KICK (ii – iiiii)



Arca is no stranger to overwhelming her audience. Anyone who’s been to a live show, watched a music video, or just listened to ‘@@@@@knows that being overwhelmed is part of the fun. There’s a thrill in having expectations shattered. KiCk i (the first part of her now fully-formed, five-album Kick series) revealed a deeper philosophy underpinning her wild and overwhelming genre play, which has long been a cornerstone of any Arca production.

The full project was envisaged as “a rallying cry to kick against categorisation”, and an artistic representation of existence outside the binary. The first chapter was at once her most accessible, pop-friendly release, and also one of her most unwieldy. The two coexisted and even coalesced. 

That mission statement can be felt in each Kick record, disparate emotions violently thrashing against each other, sometimes within a single song. 

Arca by Unax LaFuente
KICK ii 

In capsule reviews like this, it’s tempting to make pithy summations of each release: “KiCk i is the pop album; KicK iii is the club album; KICK ii is the reggaeton album.” Arca’s vision offers no neat overviews. While KICK ii does play with reggaeton on experimental and apocalyptic cuts like ‘Prada’ and ‘Rakata’, the genre is one of many styles that the producer deforms.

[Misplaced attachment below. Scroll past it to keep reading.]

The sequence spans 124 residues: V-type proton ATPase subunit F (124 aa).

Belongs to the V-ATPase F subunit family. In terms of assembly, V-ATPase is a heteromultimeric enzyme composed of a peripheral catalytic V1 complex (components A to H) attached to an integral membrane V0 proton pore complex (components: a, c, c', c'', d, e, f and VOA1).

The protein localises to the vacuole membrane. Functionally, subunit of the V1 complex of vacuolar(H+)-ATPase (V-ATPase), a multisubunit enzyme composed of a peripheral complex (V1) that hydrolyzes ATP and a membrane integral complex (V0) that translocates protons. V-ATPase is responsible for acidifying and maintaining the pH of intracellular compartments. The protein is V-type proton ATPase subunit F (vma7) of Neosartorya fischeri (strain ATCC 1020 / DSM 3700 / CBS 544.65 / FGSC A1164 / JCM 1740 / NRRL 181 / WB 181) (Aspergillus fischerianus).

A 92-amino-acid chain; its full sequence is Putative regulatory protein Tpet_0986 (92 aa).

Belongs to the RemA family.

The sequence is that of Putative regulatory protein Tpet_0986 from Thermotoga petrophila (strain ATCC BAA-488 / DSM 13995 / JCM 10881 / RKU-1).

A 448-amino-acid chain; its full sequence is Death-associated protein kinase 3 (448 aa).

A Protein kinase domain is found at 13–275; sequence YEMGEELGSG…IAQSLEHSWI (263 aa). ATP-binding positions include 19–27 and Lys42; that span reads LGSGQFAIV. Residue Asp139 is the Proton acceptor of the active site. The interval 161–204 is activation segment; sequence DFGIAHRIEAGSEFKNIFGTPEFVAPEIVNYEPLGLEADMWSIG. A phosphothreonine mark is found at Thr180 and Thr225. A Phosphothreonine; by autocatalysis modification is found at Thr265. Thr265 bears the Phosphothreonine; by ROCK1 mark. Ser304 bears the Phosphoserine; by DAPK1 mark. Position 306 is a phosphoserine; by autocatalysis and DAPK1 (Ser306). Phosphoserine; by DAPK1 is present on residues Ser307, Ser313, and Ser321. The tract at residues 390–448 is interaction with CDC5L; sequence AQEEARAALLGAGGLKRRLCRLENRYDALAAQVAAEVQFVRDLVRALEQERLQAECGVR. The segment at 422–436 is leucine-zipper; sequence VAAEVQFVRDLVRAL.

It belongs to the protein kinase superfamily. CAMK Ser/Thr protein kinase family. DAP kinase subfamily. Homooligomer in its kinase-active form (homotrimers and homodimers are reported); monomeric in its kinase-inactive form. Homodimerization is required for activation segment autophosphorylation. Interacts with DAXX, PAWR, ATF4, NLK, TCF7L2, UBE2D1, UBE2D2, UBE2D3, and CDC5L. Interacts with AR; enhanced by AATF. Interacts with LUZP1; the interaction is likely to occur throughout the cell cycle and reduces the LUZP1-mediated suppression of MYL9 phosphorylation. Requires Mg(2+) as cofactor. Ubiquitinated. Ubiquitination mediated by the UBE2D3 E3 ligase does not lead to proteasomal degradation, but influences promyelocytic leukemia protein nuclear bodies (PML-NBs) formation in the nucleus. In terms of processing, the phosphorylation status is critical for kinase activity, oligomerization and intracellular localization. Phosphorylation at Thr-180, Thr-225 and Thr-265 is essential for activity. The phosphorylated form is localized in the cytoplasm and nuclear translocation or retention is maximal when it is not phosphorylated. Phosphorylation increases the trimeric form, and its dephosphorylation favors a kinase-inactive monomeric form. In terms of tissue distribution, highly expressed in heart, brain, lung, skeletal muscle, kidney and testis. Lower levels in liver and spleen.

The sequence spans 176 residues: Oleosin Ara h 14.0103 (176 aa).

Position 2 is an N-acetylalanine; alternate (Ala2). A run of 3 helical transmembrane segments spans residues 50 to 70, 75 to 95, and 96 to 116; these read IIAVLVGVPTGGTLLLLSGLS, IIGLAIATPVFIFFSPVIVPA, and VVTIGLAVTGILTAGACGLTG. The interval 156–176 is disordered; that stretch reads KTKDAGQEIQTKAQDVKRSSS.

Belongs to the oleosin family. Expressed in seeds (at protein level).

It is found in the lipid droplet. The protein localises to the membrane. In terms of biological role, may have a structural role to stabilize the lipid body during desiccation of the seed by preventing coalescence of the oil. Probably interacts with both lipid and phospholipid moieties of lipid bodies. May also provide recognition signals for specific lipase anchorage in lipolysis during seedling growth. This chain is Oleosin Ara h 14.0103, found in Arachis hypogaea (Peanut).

‘Doña’ sets the tone with its eerie looping vocal mantras and squelching samples that crunch like someone mashing the uppercut button in a fighting game. It’s intentionally loose and disorienting, so when that familiar dembow rhythm locks in on the following track, the hypnotic pull is felt instantly. ‘Luna Llena’ is a particular highlight, and a gorgeous inversion of the deconstructed reggaeton sound, piling on the drama with a stately vocal performance. It should be a hit.

Not long after finding sturdy ground, the album intentionally disintegrates. Ragged beats and bleak atmospheres take over. ‘Araña’ glitches and contorts before settling into a haunted fairground melody that’s about as comical as it is horrifying. ‘Femme’ is even more oppressive with its off-world approach to dubstep.